8 1/2 (1963)

8 1/2 (1963)
Article 3297 by Dave Sindelar
Viewing Date: 7-8-2010
Posting Date: 8-24-2010
Directed by Federico Fellini
Featuring Marcello Mastrioianni, Claudia Cardinale, Anouk Aimee
Country: Italy / France
What it is: Art film, Fellini style

A filmmaker suffering from artistic block has to contend with the making of his next movie as well as dealing with the complications of his love life.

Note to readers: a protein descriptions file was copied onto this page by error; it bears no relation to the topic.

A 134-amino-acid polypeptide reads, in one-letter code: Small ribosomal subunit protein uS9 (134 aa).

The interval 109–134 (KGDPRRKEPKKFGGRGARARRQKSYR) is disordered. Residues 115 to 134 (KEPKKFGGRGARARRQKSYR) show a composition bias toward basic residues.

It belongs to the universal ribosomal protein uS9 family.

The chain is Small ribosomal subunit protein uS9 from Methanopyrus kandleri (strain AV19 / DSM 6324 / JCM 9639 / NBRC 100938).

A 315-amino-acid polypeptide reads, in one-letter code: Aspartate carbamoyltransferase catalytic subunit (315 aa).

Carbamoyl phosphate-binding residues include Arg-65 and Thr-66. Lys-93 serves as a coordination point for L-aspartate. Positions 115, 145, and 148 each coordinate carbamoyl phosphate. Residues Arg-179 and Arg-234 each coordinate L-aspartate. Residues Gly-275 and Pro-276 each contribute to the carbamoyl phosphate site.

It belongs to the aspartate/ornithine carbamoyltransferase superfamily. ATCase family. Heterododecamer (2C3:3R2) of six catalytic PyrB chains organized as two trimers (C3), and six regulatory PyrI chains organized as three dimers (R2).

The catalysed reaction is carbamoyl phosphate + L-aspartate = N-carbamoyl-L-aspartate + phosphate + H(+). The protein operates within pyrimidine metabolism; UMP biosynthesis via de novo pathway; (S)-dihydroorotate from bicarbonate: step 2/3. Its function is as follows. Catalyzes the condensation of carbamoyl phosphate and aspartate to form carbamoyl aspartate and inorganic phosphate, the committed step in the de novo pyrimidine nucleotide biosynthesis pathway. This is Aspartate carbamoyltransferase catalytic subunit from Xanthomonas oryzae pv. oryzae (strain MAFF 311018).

This is the first time for this series that I’ve had to contend with a full-length movie by Fellini, though I’ve encountered him twice before in individual segments of the anthology films BOCCACCIO ’70 and SPIRITS OF THE DEAD; in both of the other cases, he was the best thing about them. This is a dizzying exploration of creativity, honesty, love, and whatever else Fellini had in mind for it. The plot summary above only gives the bare bones of what is going on in the movie, though it does serve as a starting pointing for trying to grasp it all. I’m not going to claim that I understand it all enough to give a worthwhile critique, though I do admit that I was enthralled enough by some of the scenes that I consider it a movie worthy of fairly deep exploration. The opening and closing sequences are particularly engrossing, and there are moments where it seems the movie they’re trying to make is the very movie we’re watching, and I can’t help but note that many of the characters in the movie have the same name as the actors playing them. As in many of the art films I’ve covered, the fantastic content may simply be that movies like this stretch the bounds so far that they become de facto fantasies. There are certain more substantial elements, though; the opening dream sequence has a flying man, and the movie that the director is making appears to be at least partially a science fiction movie involving nuclear war and spaceships. As for the title, Fellini had directed 7 1/2 pictures up to this point (the half was for a picture he co-directed), so the number for this one was 8 1/2. Horror fans may take note of the presence of Barbara Steele in the movie, which isn’t surprising; given Fellini’s love of interesting faces, it’s easy to see why he would cast her.

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